When a business has a product, service or brand that isn’t being embraced, typically leaders of the business will either change, sell or cancel it.
For some inexplicable reason, several economic development organizations in the Corridor, specifically the Cedar Rapids Metro Economic Alliance, the Iowa City Area Development (ICAD) Group, and a small handful of other organizations tied to the formation of the brand continue to halfheartedly use the “ICR Iowa” brand, even though its effectiveness after five years is nil.
The ICR Iowa brand was created in 2017 after a joint venture by the same name was created between the Economic Alliance and ICAD. The joint venture had a lot of potential, but it was bogged down with the ill-conceived brand name that attempted to pull the rug out from under the well-used “Corridor” brand name.
The Corridor name continues to thrive and is part of the nomenclature in the region. Dozens of entities formally use the name in some capacity, and it is widely used by most of the region’s media outlets over the airwaves, online and in print. Consider a recent headline in The Gazette: “Inclusive ICR to debut DEI assessment for Corridor employers.”
Who hasn’t embraced the ICR Iowa brand? Besides nearly the entire private sector, such notable entities with widespread marketing power which continue to not use the ICR brand include the Iowa City/Coralville Convention & Visitors Bureau, Cedar Rapids Tourism, the University of Iowa, and, most tellingly, the Eastern Iowa Airport. These are the very organizations that significantly market themselves and our region externally, and they still don’t use the ICR Iowa brand after five years.
If the handful of marketers who hastily devised the ICR Iowa brand over a weekend had done any research, they would have realized that ICR is the airport code for an airport in South Dakota and something that leaders of the Eastern Iowa Airport — one of the region’s most important economic development engines — would struggle to embrace.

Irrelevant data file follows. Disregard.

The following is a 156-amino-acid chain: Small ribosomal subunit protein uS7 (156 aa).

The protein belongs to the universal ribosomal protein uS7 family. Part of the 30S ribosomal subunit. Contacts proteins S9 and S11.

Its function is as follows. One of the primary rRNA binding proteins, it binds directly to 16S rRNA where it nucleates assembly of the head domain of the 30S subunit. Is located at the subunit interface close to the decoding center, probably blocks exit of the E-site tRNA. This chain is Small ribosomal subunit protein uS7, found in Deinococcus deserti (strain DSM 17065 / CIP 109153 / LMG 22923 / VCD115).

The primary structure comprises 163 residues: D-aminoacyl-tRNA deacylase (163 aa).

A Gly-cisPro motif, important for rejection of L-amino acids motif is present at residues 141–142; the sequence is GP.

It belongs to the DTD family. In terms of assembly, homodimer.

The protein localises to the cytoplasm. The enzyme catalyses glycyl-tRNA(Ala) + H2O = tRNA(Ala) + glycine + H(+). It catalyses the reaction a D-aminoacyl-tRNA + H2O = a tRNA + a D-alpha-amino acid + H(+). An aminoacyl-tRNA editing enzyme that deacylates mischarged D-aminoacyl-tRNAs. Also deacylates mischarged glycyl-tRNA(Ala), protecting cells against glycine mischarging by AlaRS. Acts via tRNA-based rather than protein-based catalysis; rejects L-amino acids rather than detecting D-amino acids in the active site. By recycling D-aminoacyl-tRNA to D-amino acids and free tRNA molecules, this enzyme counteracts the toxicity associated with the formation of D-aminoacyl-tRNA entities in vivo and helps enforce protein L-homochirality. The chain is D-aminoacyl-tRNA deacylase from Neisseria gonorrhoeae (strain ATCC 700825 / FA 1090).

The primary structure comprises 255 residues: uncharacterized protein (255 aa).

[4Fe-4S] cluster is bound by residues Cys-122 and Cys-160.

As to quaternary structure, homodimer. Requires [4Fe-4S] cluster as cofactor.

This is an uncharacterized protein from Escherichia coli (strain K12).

Now, the ICR Iowa brand failure is overshadowing some of the good work from the remnants of the joint venture, including a talent hub and a free diversity, equity and inclusion (DEI) assessment for area employers.
The economic development organizations and their boards of directors should have a frank conversation about the continued use of the flawed ICR Iowa brand before investors start to question what else those organizations are wasting money on.
A hearty congratulations to the city of Marion, its Mayor Nick AbouAssaly and buyer Conlon Construction for preserving the First Methodist Episcopal Church from destruction.
The iconic structure was slated to be demolished, but Mr. AbouAssaly nearly single-handedly took a personal stake to preserve this iconic structure.
“It’s the soul of the community,” Mr. AbouAssaly says in an article on page 12. “History should be driving our economic development. A building like that can drive the trajectory of the uptown.”